-ism, -ismus

(Greek, ismos; Latin, ismus: a suffix: belief in, practice of, condition of, process, characteristic behavior or manner, abnormal state, distinctive feature or trait)

militarism (s) (noun), militarisms (pl)
A political orientation of a people or a government to maintain a strong armed force and to be prepared to use it aggressively to defend or to promote national interests: "The government policy of militarism against foreign attacks involved strengthening the armed forces to defend the country."

Soldiers usually win the battles and generals get the credit for them.

—Napolean Bonaparte
misoneism (s) (noun), misoneisms (pl)
1. An intolerance of anything that is unfamiliar or someone who is against having any new trends or changes: One example of misoneism has been shown by Hans who always went out to eat with his wife only at a German restaurant where he always ate "Schnitzel" with sauerkraut; and he never went to Mexican, Chinese, or any other foreign restaurants because he always felt that the food was too strange for him to consider.
2. Etymology: from Greek miso-, "hate" + neos, "new".
A strong intolerance of anything new or of changes.
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misotheism (s) (noun), misotheisms (pl)
A disrespect for the Holy Father or of the gods of religious groups: With all the wars and conflicts continuing in the world and no end in sight, it would be no wonder that some people might develop misotheism, losing faith in the doctrines of their churches and having a sense of irreverence towards divinities who allow such atrocities to exist.

We have just enough religion to make us hate, but not enough to make us love one another.

—Jonathan Swift
1. The theological doctrine that the members of the Trinity are not three separate persons but modes or forms of God’s self-expression.
2. The belief that the Heavenly Father, the Resurrected Son, and the Holy Spirit are different modes or aspects of one God, as perceived by the believer, rather than three distinct persons in God Himself.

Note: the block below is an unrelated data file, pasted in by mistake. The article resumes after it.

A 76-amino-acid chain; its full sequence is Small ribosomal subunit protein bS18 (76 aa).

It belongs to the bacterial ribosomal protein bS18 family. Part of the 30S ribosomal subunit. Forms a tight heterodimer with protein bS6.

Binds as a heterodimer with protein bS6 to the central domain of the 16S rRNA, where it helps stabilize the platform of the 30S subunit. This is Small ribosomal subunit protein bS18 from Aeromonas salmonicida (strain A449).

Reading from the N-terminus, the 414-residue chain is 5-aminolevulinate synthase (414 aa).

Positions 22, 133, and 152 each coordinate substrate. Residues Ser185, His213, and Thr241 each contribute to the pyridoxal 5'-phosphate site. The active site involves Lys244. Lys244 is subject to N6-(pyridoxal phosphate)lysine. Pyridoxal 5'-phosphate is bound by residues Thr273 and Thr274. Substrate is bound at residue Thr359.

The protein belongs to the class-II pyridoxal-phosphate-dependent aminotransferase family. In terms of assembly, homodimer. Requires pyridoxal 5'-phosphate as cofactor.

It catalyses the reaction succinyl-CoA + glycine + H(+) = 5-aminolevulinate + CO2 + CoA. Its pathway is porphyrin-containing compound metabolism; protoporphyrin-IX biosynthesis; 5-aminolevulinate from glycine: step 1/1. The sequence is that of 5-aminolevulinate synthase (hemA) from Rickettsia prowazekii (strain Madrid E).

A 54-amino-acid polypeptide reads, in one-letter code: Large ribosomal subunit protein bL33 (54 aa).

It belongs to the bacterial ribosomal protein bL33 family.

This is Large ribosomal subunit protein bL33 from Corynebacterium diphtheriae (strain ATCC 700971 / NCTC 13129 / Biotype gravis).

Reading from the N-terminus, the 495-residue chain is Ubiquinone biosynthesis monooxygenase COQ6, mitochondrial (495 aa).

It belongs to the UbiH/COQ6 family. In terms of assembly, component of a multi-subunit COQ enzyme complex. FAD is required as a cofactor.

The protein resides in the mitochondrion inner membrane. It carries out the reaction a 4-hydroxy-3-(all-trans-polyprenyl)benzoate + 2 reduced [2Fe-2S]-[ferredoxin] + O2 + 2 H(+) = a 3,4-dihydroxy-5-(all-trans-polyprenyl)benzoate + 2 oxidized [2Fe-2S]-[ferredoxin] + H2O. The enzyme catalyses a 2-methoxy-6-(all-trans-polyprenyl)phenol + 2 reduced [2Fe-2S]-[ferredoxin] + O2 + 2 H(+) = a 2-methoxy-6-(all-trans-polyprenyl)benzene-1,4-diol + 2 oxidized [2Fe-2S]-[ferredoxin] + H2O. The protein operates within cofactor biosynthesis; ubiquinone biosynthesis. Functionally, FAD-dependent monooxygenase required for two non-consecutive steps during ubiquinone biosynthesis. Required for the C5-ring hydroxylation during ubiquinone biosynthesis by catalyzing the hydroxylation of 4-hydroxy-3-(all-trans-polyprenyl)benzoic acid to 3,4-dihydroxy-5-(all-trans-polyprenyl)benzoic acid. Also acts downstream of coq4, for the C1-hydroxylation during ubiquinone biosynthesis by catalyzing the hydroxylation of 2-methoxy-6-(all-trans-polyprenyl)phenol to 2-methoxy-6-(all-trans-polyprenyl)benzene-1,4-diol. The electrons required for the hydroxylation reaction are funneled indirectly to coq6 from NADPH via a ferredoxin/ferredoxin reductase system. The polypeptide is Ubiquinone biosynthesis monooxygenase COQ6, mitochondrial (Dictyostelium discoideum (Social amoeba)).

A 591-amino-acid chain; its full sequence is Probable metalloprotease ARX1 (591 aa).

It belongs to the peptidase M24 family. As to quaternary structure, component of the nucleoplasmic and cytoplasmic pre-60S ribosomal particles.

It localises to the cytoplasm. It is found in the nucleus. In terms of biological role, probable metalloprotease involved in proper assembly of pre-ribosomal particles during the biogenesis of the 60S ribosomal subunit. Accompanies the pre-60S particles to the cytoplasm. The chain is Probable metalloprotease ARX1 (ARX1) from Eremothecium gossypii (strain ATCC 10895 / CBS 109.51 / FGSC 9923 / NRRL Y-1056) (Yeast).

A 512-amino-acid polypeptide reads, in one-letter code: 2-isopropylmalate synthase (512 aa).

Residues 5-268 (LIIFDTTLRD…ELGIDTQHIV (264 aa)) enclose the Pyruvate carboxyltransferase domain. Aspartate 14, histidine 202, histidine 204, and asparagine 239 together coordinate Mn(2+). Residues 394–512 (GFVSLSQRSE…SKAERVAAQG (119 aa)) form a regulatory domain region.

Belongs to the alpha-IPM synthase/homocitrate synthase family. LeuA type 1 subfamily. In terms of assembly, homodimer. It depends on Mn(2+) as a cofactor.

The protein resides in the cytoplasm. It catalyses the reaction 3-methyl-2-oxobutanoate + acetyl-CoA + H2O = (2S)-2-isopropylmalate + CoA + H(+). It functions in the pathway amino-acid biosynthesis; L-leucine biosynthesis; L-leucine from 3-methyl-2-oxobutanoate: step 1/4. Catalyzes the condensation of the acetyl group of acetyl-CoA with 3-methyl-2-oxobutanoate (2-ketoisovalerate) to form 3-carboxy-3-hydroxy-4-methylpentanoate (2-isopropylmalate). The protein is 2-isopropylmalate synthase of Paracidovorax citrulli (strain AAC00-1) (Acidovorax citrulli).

1. Practices which are typical of contemporary life or thought; modern thought, character, or practice.
2. The quality of being current or in the present time with one's behavior or actions.
3. Sympathy with, or conformity to, modern ideas, practices, or standards.
4. A peculiarity of usage or style, as with words or phrases, which is characteristic of modern times.
5. Etymology: "of or referring to present or recent times"; from Middle French moderne, from Late Latin modernus, "modern"; from Latin modo, "just now, in a (certain) manner".
The principles of monarchical government; attachment to monarchy or the monarchical principle.
monatheism (s) (noun), monatheisms (pl)
1. A lack of belief in the existence of just one God or a god.
2. The doctrine or belief that there is not one God alone.
1. In philosophy, the view that seeks to explain all sorts of phenomena with the assumption that there is only one absolute substance, element, or principal.
2. A theory or point of view that attempts to explain everything in terms of a single principle.
3. The conception that there is one causal factor in history and the notion of a single element as the primary determinant of behavior, social action, or institutional relations.
Characteristic of someone, or an organism, having just one finger, toe, or claw.
Possession of a single body form throughout the life cycle.
monopsychism (s) (noun), monopsychisms (pl)
The theory, or theories, that all souls (or the souls of all mankind) are one: "There is a unity of souls of all humans according to this concept of monopsychism."